Why do I think that? Here are some comments made on my blog that make it pretty clear many of you might be in the dark about it.
- "We have players who want to have fun and be part of a story, but are perhaps not well-spoken enough to role-play social encounters. . ."
- "This system also relies to a great extent on the ability of individual players to convince the DM."
- "If not, why would you tell a player 'I'm sorry; you're not charismatic enough in person to play a smooth-talking rogue'?"
- "Fiat success on the first try is not RPing or puzzle-solving; fiat failure isn't either, and is frustrating to boot; it feels like the GM is arbitrarily making you play a guessing-game to find the proper solution."
I AGREE WITH ALL OF THE ABOVE BEING NEGATIVE BECAUSE THEY HAVE NOTHING TO DO WITH SKILL BASED PLAY.
So what is skill based play?
I've already discussed about Pixel Bitching, and DM Fiat, and how they have no place in skill based play. And while I cover a lot about what is and is not pixel bitching and DM Fiat, I haven't discussed what skill based play is.
Two things to get out of the way first.
ONE Character skill play is about how well you build a character before throwing him into conflict to see how well your build fares. (Did you account for will saves, perception checks, etc.) There is an element to 'reading your DM' so that you don't put points into skills he doesn't favor. (Don't put points into Ride if he doesn't like mounts.) The primary skill you exert is rules mastery when creating your build.
TWO Narrative or 'Story' play that many people are conflating with 'player skill based' play involves intangibles I'm not interested in when playing D&D. These include 'is the player being entertaining', 'what is the story arc for the character', and 'what tools does the player have to set and control conflicts and the world'. I'm down with those types of games (Mouse Guard, Dogs in the Vineyard) but I'm not interested in trying to turn Dungeons and Dragons into that.
What is player skill based play?
- It isn't punishing people who are anti-social or poor at social interactions.
- It isn't based on convincing a capricious GM of anything.
- It isn't arbitrary playing a guessing game to find the "proper" solution.
Well, What is player skill based play then!?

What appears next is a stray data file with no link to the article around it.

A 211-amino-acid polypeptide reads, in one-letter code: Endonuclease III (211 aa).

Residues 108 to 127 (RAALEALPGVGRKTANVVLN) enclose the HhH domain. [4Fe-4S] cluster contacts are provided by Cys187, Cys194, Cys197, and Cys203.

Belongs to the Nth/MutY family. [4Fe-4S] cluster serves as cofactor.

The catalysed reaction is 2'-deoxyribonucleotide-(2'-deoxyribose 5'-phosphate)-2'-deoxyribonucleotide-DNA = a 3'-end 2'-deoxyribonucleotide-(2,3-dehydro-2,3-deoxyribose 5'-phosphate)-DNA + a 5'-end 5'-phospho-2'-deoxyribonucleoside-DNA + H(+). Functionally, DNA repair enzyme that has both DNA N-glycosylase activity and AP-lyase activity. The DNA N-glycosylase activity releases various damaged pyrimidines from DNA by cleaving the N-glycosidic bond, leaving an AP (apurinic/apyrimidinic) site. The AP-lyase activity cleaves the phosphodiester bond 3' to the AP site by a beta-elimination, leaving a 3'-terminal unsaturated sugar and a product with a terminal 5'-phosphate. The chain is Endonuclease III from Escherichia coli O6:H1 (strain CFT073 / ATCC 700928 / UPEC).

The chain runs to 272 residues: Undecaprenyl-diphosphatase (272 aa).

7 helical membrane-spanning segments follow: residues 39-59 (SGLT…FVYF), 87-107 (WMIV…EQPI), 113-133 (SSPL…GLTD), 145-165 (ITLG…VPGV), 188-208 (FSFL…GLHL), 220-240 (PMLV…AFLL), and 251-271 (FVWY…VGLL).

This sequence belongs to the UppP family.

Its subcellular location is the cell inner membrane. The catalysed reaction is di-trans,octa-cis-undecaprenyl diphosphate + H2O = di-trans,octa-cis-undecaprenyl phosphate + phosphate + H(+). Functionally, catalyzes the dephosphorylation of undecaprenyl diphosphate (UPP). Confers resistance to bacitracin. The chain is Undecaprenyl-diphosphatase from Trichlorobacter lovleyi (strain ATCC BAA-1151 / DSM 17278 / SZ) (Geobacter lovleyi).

It's playing a game about your ability to gather information and make decisions to survive and succeed at both planned and random encounters.
You don't roll a die to determine if you find and open a secret door, you gather information by asking questions and using your personal smarts to make choices to test the situation to discover the door. Then you make choices about how to open the door.* There is one specific way to open the door. There isn't a 'proper' solution to the encounter because there is no reason you are entitled to find the secret door and no reason it is necessary to find the secret door..
When you encounter an NPC you need to convince, you don't just judge the players on arbitrary and capricious standards. You present the NPC as a puzzle like any other. He has needs, traits, and desires that investigation (i.e. talking, to him, other people, or context clues) can discover. Then the players make choices about how to handle the situation - choices that if the investigation is done properly they will have a good idea about the results. You present these choices explicitly to the players.
When you encounter a monster, you use your skill to try to avoid being surprised by making choices about how you travel through the dungeon, how you use your light sources, and your marching order. If you discover the monster before it discovers you, you make an effort to destroy it by overwhelming force or avoid it to get its treasure. All of these things are choices that the players are making, and making good choices is representative of their skill.
Each situation in the game is an "Encounter". An encounter is constructed**. It has hidden information and open information, explicit choices and consequences for those choices. The information is given to the players based on their choices: in play, in the past, how they describe or customize their character, and because of which races and classes they have selected. A game is a series of encounters. A series of games is a campaign.
There is no 'performance' in player skill based play.
There is no predetermined outcome in player skill based play.
There is no requirement for the player to be a master at something the character is good at - just that they be skilled at gathering information, problem solving, and making choices. And that's what D&D is about.
*But what about searching for secret doors, talking with monsters, and bashing doors? Situations that are common but just use some random game system to determine the result? How is that player skill?
Unlike modern systems where there is no consequences for failure, each of those is a choice that must be made. Do we risk one turn searching and increase the chance of running into a monster? Do we give up surprise to attempt to parley with the monsters? Do we risk the chance of monsters hearing us bash this door? Each is a choice, weighed with consequences for the attempt and for failure. That is why those are examples of skill based play.
** But what about improvisation? How can an encounter be constructed if the scene is improvised?
Singers often improvise, but that doesn't involve some hideous warble - they are still following certain structures and playing notes! You are constructing the encounter in real time! It doesn't change the fact that it's constructed.